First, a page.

Like all medications, Trazodone can be helpful for certain conditions but can also be open to abuse. It may not be the first drug that comes to mind when you think of drug misuse, but a Trazodone High can be just as potent as any other.
It’s a relatively common misconception to associate drug abuse and the addictive pursuit of a “high” to street drugs such as cocaine, crack, heroin, or alcohol. But contrary to assumptions, there’s more to drug abuse/misuse than hard drugs—case in point, prescription drugs.
According to a 2017 survey by the Substance Abuse and Mental Health Services Administration (SAMHSA), prescription stimulants, CNS depressants, and opioids pose a serious public health concern. The findings showed that 18 million people above the age of 12 reported misuse of prescription drugs at least once within the past year. One such drug is Trazodone—a medication prescribed for the treatment of depression.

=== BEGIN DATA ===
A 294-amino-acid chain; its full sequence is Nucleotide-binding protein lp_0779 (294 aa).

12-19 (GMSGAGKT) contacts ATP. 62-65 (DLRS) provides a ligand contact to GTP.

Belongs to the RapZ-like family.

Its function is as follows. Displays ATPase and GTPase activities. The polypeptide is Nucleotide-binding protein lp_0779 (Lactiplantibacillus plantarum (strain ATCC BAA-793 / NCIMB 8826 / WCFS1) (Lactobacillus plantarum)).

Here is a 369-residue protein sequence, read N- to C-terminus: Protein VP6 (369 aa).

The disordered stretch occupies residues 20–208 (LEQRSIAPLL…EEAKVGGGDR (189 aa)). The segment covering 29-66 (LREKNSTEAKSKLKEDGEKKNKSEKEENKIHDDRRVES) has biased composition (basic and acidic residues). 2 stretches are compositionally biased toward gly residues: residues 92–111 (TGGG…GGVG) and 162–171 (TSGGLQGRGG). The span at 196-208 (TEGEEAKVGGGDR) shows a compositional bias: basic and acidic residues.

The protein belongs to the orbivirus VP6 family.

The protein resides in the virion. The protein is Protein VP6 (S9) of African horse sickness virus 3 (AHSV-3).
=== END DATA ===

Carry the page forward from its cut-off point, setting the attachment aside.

In an effort to help raise awareness on the risk posed by the misuse of prescription drugs, this article covers everything you need to know about a Trazodone high—including interactions with other substances, FDA warnings, side effects, dosage, and everything in between.
What Is Trazodone?
Trazodone is an atypical antidepressant primarily used to treat major depressive disorder. It acts by inhibiting the reuptake of serotonin and antagonizing certain serotonin receptors.
Trazodone is arguably one of the cheapest and oldest prescription medications. It was developed over 7 decades ago in Italy as a potential treatment for depression. The pharmaceutical medication is often marketed under the brand names Oleptro and Desyrel.
Trazodone is widely prescribed in the U.S. due to its low risk of dependability (not classified as a controlled substance by the FDA) and the fact that you can purchase a month’s supply for as low as $4. Figures by Statista show that the annual prescriptions of the drug in the U.S. stand at over 20 million.